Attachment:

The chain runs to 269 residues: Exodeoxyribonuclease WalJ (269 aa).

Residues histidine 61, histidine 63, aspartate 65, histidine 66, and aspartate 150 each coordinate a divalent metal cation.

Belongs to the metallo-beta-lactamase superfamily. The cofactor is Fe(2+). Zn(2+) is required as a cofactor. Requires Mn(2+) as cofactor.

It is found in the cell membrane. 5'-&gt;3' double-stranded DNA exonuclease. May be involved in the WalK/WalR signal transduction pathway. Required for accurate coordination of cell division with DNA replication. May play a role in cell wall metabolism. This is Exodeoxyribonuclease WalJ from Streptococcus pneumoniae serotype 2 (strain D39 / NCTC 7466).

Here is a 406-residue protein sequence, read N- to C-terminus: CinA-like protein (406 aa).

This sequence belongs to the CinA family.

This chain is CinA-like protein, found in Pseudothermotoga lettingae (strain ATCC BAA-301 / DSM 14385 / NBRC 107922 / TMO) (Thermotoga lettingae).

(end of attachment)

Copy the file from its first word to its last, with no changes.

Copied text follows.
The chain runs to 269 residues: Exodeoxyribonuclease WalJ (269 aa).

Residues histidine 61, histidine 63, aspartate 65, histidine 66, and aspartate 150 each coordinate a divalent metal cation.

Belongs to the metallo-beta-lactamase superfamily. The cofactor is Fe(2+). Zn(2+) is required as a cofactor. Requires Mn(2+) as cofactor.

It is found in the cell membrane. 5'-&gt;3' double-stranded DNA exonuclease. May be involved in the WalK/WalR signal transduction pathway. Required for accurate coordination of cell division with DNA replication. May play a role in cell wall metabolism. This is Exodeoxyribonuclease WalJ from Streptococcus pneumoniae serotype 2 (strain D39 / NCTC 7466).

Here is a 406-residue protein sequence, read N- to C-terminus: CinA-like protein (406 aa).

This sequence belongs to the CinA family.

This chain is CinA-like protein, found in Pseudothermotoga lettingae (strain ATCC BAA-301 / DSM 14385 / NBRC 107922 / TMO) (Thermotoga lettingae).